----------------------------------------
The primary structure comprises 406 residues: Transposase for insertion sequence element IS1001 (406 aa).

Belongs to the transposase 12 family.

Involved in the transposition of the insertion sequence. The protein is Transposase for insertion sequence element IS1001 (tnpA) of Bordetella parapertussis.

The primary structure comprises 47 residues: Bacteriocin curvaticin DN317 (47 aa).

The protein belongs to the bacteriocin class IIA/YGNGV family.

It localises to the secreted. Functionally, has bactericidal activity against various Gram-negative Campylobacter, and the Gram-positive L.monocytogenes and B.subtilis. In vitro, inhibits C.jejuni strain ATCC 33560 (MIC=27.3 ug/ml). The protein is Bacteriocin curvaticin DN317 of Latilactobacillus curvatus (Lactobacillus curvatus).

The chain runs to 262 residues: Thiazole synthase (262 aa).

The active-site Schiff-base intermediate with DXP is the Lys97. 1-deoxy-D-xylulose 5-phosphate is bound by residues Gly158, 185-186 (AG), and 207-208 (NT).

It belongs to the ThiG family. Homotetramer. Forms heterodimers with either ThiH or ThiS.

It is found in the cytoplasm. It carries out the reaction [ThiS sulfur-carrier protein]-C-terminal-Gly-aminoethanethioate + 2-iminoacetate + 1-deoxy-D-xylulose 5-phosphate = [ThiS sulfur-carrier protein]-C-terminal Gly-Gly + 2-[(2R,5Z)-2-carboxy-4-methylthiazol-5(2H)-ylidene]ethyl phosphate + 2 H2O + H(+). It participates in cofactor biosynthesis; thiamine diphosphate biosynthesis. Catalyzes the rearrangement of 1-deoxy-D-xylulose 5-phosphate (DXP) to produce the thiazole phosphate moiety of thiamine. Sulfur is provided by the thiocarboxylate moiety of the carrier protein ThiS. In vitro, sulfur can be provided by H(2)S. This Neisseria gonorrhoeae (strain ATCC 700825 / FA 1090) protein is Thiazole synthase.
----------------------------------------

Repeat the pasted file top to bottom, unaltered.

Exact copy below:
The primary structure comprises 406 residues: Transposase for insertion sequence element IS1001 (406 aa).

Belongs to the transposase 12 family.

Involved in the transposition of the insertion sequence. The protein is Transposase for insertion sequence element IS1001 (tnpA) of Bordetella parapertussis.

The primary structure comprises 47 residues: Bacteriocin curvaticin DN317 (47 aa).

The protein belongs to the bacteriocin class IIA/YGNGV family.

It localises to the secreted. Functionally, has bactericidal activity against various Gram-negative Campylobacter, and the Gram-positive L.monocytogenes and B.subtilis. In vitro, inhibits C.jejuni strain ATCC 33560 (MIC=27.3 ug/ml). The protein is Bacteriocin curvaticin DN317 of Latilactobacillus curvatus (Lactobacillus curvatus).

The chain runs to 262 residues: Thiazole synthase (262 aa).

The active-site Schiff-base intermediate with DXP is the Lys97. 1-deoxy-D-xylulose 5-phosphate is bound by residues Gly158, 185-186 (AG), and 207-208 (NT).

It belongs to the ThiG family. Homotetramer. Forms heterodimers with either ThiH or ThiS.

It is found in the cytoplasm. It carries out the reaction [ThiS sulfur-carrier protein]-C-terminal-Gly-aminoethanethioate + 2-iminoacetate + 1-deoxy-D-xylulose 5-phosphate = [ThiS sulfur-carrier protein]-C-terminal Gly-Gly + 2-[(2R,5Z)-2-carboxy-4-methylthiazol-5(2H)-ylidene]ethyl phosphate + 2 H2O + H(+). It participates in cofactor biosynthesis; thiamine diphosphate biosynthesis. Catalyzes the rearrangement of 1-deoxy-D-xylulose 5-phosphate (DXP) to produce the thiazole phosphate moiety of thiamine. Sulfur is provided by the thiocarboxylate moiety of the carrier protein ThiS. In vitro, sulfur can be provided by H(2)S. This Neisseria gonorrhoeae (strain ATCC 700825 / FA 1090) protein is Thiazole synthase.